From the perspective of URGENCY, daylighting doesn’t hit the top of the scale for sustainability in buildings.  Most folks in the building industry will tell you that that honor goes to the two-headed beast energy use/greenhouse gases that affect climate change…. But I don’t want to talk about those today.

    source: Stephen Covey, 7 Habits of Highly Effective People
    From the perspective of what ORGANIC environmental issues affect building design from the inside out, start to finish, the sibling winners by far are DAYLIGHTING and VIEWS. (Might not be urgent, but it sure is important.)

    Why should we care about daylight or views?

    a building with a true connection to its site:
    Fallingwater (1934) by Frank Lloyd Wright.
    Image courtesy of Carol M. Highsmith via Wikimedia

    The most basic purpose of shelter is to protect from the elements, whether that is temperature, precipitation or rain.  But once we’ve accomplished that, the very next step is to let some of that nature in. (And the more time we spend indoors, the more important this is).

    • Buildings without proper ventilation are damp and stuffy and can contribute to illness.
    • Buildings without sufficient daylight are dim, sad (SAD), and even morbid.
    • Buildings without views to the outside interfere with sense of direction and do not provide a connection to the passage of time (seasons or even times of day).  Ch'i can become pent up, without a visual release.  It can even be difficult to feel secure inside a building that no sentry can see out of.

    Have you seen Joe vs the Volcano (1990) with Tom Hanks?  Sure makes you wanna get a "real" job, eh?
    This is the opening scene, where he trudges in to work down to the deep dark basement of this awful building with no
    natural light to speak of.  Every time someone says they like fluorescent light I think of Joe's arrival to his office.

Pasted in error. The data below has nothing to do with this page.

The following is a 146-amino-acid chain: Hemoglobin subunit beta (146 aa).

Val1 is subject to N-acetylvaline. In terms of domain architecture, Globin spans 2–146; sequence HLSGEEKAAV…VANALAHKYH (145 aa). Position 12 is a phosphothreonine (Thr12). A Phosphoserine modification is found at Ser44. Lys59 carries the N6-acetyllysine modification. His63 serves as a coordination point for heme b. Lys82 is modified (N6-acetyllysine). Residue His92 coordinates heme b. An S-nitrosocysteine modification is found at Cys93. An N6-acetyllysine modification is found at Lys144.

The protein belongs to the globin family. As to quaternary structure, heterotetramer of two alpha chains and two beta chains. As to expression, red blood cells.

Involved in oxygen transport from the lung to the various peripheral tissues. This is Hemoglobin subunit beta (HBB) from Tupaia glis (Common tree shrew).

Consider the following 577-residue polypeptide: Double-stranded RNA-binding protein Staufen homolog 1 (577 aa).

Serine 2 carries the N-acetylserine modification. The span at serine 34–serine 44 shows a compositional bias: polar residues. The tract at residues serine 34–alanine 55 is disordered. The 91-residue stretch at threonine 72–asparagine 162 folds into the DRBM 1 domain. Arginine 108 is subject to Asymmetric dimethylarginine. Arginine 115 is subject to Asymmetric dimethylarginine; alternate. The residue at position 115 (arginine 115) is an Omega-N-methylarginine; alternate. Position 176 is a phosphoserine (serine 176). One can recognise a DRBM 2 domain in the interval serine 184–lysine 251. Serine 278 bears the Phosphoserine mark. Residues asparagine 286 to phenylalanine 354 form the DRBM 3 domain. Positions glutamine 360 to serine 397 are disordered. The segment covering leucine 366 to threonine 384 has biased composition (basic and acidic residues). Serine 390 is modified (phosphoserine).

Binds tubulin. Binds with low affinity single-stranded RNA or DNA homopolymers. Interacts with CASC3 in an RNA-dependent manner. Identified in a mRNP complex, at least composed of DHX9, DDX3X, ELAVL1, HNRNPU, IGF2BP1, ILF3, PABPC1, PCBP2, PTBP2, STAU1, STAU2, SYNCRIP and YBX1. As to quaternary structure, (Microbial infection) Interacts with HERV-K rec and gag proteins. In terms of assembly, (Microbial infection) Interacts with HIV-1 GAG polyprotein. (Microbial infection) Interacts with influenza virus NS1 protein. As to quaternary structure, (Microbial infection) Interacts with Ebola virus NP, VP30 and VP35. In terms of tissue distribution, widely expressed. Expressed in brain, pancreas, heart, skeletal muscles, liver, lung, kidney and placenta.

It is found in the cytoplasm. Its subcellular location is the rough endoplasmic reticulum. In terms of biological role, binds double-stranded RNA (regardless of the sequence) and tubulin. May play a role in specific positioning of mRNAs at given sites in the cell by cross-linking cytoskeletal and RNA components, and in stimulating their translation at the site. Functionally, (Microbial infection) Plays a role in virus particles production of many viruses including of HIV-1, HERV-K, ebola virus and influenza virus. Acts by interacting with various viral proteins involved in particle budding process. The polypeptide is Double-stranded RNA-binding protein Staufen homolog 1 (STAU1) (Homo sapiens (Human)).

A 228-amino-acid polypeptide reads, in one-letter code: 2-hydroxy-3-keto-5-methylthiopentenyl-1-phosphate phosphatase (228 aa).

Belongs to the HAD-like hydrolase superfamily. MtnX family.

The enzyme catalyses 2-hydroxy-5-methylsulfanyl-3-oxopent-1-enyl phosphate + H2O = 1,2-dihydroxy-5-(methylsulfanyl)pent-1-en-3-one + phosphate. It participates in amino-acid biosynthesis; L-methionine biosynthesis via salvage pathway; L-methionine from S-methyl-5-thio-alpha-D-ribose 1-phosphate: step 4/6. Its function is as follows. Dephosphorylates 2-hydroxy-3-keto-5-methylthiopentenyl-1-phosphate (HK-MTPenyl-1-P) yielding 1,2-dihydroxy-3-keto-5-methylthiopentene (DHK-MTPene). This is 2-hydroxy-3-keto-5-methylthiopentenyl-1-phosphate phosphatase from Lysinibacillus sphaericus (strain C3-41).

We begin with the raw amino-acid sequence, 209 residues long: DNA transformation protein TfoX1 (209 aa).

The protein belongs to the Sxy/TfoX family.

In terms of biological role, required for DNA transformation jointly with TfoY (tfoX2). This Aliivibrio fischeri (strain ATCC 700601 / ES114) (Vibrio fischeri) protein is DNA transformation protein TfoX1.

By the way, the opening zombie march is based on a similar scene in Fritz Lang's amazing silent sci-fi Metropolis (1927), but that was made before fluorescent lighting, so I don't have any excuse to include it.  See the trailer HERE.

    sunlight in a traditional Japanese building
    Image courtesy of mrhayata via Flickr
    Daylighting defined

    In architecture, daylight is light from the sun that enters the building.  There are two kinds:
    • direct daylight/sunlight (a harsher light; also adds heat)
    • indirect daylight (bounced off of other surfaces; best quality of light)

    Daylight-ING is the practice of purposely manipulating daylight for good.  It's a fairly complex discipline in its own right, but there are some very simple concepts that everyone can do without fancy modeling.

    Fix It.

    So how to we create better daylight and views?
    No, not really.  The answer is (dah duh DUM).....


    Keeping direct sunlight out of your home during the summer
    and letting it in during the winter can unburden your a/c &
    heating systems, save money & reduce your carbon footprint
    (I don't think these folks knew what that was).

    Image courtesy of starmanseries via Flickr
    Rule 1.  At least one window for every room.

    As a minimum, every room that is habitable (i.e. don’t bother with closets) should have at least one window that lets in light and provides some kind of view to the outside.  Was that so hard?

    Rule 2.  Sunlight is hot.

    No, really!  So you don’t want direct sunlight to invade your building during the summer, but you might not have your feelings hurt if it visits during the winter.

    Two illustrations of a building with lots of window and an overhang facing south.
    On the left, the summer sunlight does not get inside; on the right, the winter sun does.
    To do your own drawings, you'll need to know the solar angles.  It's a simple calculation, go HERE.

    As the sun moves east to west, it stays on the South side,
    a high angle in the summer, a low angle in the winter.
    If you're interested in (a lot) more information on the relative movements of the sun/earth, check out this excellent site.

    The good news is that during the hottest part of the year, the hottest parts of the day can be narrowed to midday and afternoon.
    Sunshine filtered by a trellis overhang on the South side
    Mykonos Greece
    Image courtesy of Lee Cannon via Flickr
    1. At midday, the sun is overhead, slightly south of straight-up (in the northern hemisphere).  Awnings, overhangs, or porches on the south side of a building can take care of the majority of the heat.
    2. In the afternoon, the sun is more difficult to control, still slightly south but lower in the sky on the west side.  Because the sun is lower, awnings & overhangs won’t help much, because he'll just peek underneath them and blind you anyway. Vertical shades and fins can help quite a lot on the West side, though!

    The WINTER sun is much lower in the sky during midday, on the South side.